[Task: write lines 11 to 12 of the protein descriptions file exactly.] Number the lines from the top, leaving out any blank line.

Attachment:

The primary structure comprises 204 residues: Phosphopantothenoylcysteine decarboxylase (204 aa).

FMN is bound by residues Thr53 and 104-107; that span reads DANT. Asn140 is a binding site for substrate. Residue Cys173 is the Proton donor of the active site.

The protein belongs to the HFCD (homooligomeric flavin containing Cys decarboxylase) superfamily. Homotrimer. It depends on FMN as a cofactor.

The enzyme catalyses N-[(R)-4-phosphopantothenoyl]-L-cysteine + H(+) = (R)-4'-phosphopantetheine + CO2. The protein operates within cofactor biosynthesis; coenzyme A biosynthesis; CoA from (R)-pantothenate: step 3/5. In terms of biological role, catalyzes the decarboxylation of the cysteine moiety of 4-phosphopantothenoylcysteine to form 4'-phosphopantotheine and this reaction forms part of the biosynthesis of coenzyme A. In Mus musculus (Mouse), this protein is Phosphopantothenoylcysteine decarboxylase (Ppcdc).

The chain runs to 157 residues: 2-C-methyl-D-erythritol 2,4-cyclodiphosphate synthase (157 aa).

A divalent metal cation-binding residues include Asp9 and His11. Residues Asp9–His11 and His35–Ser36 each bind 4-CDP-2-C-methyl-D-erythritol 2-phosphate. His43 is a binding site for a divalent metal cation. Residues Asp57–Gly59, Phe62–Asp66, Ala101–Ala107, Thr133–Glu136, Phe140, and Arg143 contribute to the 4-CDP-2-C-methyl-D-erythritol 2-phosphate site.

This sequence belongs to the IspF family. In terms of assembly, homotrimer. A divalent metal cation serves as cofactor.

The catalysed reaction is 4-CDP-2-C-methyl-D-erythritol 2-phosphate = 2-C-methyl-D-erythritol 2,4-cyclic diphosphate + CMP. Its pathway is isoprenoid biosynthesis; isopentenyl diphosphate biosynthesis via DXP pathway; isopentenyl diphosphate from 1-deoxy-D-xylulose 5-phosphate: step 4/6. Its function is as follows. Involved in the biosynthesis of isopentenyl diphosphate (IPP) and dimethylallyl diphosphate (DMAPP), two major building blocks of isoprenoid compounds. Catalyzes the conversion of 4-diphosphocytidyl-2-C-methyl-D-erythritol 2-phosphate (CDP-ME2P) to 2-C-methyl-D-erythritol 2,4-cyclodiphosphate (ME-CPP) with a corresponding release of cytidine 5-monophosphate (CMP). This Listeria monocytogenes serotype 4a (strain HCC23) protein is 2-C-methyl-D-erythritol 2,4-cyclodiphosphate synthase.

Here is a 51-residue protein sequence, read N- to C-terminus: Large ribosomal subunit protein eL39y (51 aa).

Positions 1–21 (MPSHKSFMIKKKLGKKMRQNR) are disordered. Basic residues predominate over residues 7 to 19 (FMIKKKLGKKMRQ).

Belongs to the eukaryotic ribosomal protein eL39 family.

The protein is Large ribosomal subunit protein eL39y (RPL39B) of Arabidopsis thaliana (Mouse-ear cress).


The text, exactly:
Belongs to the eukaryotic ribosomal protein eL39 family.

The protein is Large ribosomal subunit protein eL39y (RPL39B) of Arabidopsis thaliana (Mouse-ear cress).